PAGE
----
Hundreds of years ago, the Gaelic name used by the Maginity family in Ireland
was O Fionnachta, which is derived from the words "fionn," meaning "fair," and "sneachta," meaning "snow."
Early Origins of the Maginity family
The surname Maginity was first found in County Londonderry
(Irish: Doire), a Northern Irish county also known as Derry, in the province of Ulster
, where they held a family seat
from very ancient times, enjoying a common heritage with the O'Cahans and the O'Neills. They were descended from the Princes of Limavady in Derry, specifically Conchobhar (Connor) a younger brother of Niall Frasach, brother of the King of Ireland
. Descended from Connor was Gruagan of the Grogans, Dungan, Cathan, Cathusach, Dermod, to his son Con Cionntach, who was first to assume the name of MacGinty, which anglicized is MacGinty and Ginty.
Early History of the Maginity family
This web page shows only a small excerpt of our Maginity research.Another 107 words (8 lines of text) are included under the topic Early Maginity History in all our PDF Extended History products and printed products wherever possible.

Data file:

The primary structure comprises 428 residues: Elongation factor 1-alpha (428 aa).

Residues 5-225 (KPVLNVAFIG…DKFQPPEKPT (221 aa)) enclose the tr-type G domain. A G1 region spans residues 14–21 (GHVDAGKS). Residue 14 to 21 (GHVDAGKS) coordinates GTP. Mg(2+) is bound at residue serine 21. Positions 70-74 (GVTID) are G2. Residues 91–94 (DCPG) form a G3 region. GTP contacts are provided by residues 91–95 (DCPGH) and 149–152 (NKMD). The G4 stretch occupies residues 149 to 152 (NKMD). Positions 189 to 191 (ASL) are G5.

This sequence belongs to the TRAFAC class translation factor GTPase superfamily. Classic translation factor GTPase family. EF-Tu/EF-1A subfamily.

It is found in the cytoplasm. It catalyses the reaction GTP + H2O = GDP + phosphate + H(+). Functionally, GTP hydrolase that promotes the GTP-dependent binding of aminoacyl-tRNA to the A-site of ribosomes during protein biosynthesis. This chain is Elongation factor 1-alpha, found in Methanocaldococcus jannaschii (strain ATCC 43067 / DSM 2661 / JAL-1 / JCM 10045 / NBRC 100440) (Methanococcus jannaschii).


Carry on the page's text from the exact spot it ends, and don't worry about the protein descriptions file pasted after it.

Maginity Spelling Variations
People who were accounted for by scribes and church officials often had their name recorded many different ways because pronunciation was the only guide those scribes and church officials had to go by. This resulted in the problem of one person's name being recorded under several different variations, creating the illusion of more than one person. Among the many spelling variations
of the surname Maginity that are preserved in archival documents are Maginty, MacGinty, McGinty, Ginty, Ginity, Maginnity, O'Ginty, Genty, MacGenty and many more.
Early Notables of the Maginity family (pre 1700)
More information is included under the topic Early Maginity Notables in all our PDF Extended History products
and printed products wherever possible.
Migration of the Maginity family to the New World and Oceana
Some of the first settlers of this family name were:
Maginity Settlers in New Zealand in the 19th Century
- D. Maginity, who arrived in Wellington, New Zealand aboard the ship "Belle Creole" in 1853
The Maginity Motto
The motto was originally a war cry or slogan. Mottoes first began to be shown with arms in the 14th and 15th centuries, but were not in general use until the 17th century. Thus the oldest coats of arms generally do not include a motto. Mottoes seldom form part of the grant of arms: Under most heraldic authorities, a motto is an optional component of the coat of arms, and can be added to or changed at will; many families have chosen not to display a motto.
Motto: Felis demulcata mitis
Motto Translation: A stroked cat is gentle.